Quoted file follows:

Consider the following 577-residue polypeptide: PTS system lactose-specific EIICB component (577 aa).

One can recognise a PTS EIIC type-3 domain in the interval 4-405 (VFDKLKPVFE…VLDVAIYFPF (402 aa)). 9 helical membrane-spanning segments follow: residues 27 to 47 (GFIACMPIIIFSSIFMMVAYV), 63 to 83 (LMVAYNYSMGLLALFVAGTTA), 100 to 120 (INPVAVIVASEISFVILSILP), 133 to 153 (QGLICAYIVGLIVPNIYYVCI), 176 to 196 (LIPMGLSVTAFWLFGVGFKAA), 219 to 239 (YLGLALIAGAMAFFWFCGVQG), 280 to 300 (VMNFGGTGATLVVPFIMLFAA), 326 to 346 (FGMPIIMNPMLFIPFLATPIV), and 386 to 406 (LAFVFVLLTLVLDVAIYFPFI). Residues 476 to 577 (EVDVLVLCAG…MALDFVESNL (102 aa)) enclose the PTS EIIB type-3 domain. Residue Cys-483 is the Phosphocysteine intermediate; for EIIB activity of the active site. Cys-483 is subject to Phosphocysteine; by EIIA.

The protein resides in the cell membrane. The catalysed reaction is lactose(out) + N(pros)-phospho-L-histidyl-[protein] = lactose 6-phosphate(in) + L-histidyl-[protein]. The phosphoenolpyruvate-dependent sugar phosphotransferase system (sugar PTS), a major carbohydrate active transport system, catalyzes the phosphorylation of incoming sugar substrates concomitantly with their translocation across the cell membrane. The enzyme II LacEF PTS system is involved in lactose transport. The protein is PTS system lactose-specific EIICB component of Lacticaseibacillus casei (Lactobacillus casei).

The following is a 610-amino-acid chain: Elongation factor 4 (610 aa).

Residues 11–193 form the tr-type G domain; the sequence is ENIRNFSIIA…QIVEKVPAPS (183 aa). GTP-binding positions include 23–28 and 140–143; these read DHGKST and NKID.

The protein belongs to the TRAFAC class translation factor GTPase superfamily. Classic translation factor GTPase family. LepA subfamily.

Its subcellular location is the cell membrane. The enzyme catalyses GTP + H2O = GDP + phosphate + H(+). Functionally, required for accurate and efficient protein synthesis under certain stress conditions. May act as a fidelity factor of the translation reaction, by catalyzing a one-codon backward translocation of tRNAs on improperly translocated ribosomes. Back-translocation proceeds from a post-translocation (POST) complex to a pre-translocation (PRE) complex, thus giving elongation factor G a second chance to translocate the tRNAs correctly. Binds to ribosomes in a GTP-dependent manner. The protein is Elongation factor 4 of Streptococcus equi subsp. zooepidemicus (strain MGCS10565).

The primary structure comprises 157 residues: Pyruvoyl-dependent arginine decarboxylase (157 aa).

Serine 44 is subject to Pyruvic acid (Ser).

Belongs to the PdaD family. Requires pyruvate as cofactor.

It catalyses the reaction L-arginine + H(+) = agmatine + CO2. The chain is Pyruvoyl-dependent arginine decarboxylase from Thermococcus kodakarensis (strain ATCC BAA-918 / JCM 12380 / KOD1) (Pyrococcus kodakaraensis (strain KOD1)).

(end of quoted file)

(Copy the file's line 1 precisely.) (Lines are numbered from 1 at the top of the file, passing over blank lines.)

Consider the following 577-residue polypeptide: PTS system lactose-specific EIICB component (577 aa).